This soon provided a small but genuine “gotcha” moment for the Right. Enzi obtained e-mails from Smith’s state office that showed significant back-and-forth discussions with advocates and union organizers about how the program could be shaped. Smith later admitted her mistake. But Enzi proclaimed the entire effort a smoke screen to grant “vigilante power” to unions and community groups like the dreaded Acorn (which wasn’t even part of the program). He demanded that Smith’s nomination be withdrawn, although his outrage suggested something more along the lines of the way cattle rustlers were once dispatched in his home state.
Despite all the hand-wringing these days over the many failings of the Obama administration, the fight over the Smith nomination offers a neat glimpse into some of the actual battle lines in Washington: one side pushing to make government respond to inequity, the other with its shoulders firmly planted against the door. Before Patricia Smith’s nomination, not too many people outside the field of labor law even knew there was such a thing as a Solicitor of Labor. Guys like Enzi did, though, and they understood why it matters.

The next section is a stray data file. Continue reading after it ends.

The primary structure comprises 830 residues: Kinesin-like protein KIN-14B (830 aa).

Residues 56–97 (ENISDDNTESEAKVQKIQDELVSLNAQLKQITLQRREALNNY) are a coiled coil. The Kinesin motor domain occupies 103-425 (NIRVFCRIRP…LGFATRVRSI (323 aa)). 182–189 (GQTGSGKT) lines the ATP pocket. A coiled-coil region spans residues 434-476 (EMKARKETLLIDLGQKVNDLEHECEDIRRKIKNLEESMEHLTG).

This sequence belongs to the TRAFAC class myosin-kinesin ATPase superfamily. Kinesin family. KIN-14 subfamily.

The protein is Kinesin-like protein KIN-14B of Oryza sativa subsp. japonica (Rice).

One of the reasons is that surveys show that labor law violations have spiraled in recent years, as more and more employers are shortchanging their workers. Last month, the National Employment Law Project reported that one out of five workers in New York City’s low-wage industries is being paid less than the legally required wage. It’s not a mistake, said report co-author Annette Bernhardt, it’s “an accepted business strategy.”
Some of the evidence of this was on display last Wednesday evening, as a group called the Retail Action Project staged a noisy demonstration, complete with marching band and songs, along the bustling strip of Lower Broadway above Canal Street. The project includes members of a local community group, the Good Old Lower East Side, along with the Retail, Wholesale, and Department Store Union. The RWDSU was one of the partners in Smith’s “Wage Watch” program that set off alarm bells among Republicans. A couple of years ago, the project helped win $1.4 million in back wages for some 1,000 people who had worked at the Soho retail chain Yellow Rat Bastard.
“For decades, the retail sector has been a free-fire zone of worker abuse,” said RWDSU president Stu Appelbaum, who trudged along the demonstration route, briefcase in hand.